Firecracker Ban Extends Beyond Delhi's Borders: Supreme Court Upholds Nationwide Restrictions

In a significant move to curb pollution, the Supreme Court has extended its 2021 order permitting only the use of eco-friendly firecrackers to the entire nation, not just the Delhi-NCR region. The bench remarked that children's involvement in fireworks use has declined, and it's primarily adults who engage in this practice. They further emphasized that environmental protection is a collective responsibility.

During a hearing regarding a petition urging the Rajasthan government to comply with court orders prohibiting the use of firecrackers containing barium salts and other harmful chemicals - and also to address air and noise pollution during festive seasons - a bench comprising Justices AS Bopanna and MM Sundresh declared that no additional directives were required. They reiterated the nationwide binding nature of Supreme Court orders and instructed Rajasthan to adhere to its previous rulings on the matter.

In 2021, the Supreme Court clarified that while the use of firecrackers is not entirely banned, those containing barium salts are strictly prohibited. They recognized the blatant disregard for this directive and issued a stern warning: any lapses in enforcement would result in "personal liability" for high-ranking officials at various levels.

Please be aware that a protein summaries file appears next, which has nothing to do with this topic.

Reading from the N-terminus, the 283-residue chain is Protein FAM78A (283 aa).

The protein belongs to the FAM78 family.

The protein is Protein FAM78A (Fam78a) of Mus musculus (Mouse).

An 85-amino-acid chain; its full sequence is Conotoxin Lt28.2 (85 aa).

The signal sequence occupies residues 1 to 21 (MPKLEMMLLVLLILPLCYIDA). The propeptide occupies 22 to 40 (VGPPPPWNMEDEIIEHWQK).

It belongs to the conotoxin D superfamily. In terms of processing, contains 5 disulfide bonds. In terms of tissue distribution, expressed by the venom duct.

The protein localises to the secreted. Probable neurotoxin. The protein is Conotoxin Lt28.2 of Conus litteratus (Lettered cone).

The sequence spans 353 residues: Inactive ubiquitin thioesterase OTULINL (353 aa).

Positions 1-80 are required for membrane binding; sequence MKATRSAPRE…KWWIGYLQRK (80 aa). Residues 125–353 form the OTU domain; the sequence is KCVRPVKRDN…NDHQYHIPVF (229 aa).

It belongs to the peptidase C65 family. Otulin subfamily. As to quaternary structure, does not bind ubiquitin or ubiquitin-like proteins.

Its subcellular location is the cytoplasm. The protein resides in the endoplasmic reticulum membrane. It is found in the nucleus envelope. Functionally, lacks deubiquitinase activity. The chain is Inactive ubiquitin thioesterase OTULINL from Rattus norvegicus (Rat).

Accordingly, Rajasthan must fully comply with these directives and implement comprehensive measures to curb air and noise pollution, not just during festive seasons but throughout the year," the bench stressed. Additionally, they sought specific directives from the Udaipur administration to address the issue of pollution stemming from weddings held in the city.

"Rajasthan's counsel emphasized that every citizen must take personal responsibility to reduce firecracker usage during Diwali," he stated. The court also addressed the misconception that pollution control and environmental protection are solely the court's responsibilities.

Addressing the ongoing pollution crisis in Delhi, where the Air Quality Index exceeded 400, the Supreme Court decried the politicization of the issue and emphasized that the deteriorating air quality is akin to a “murder of people's health.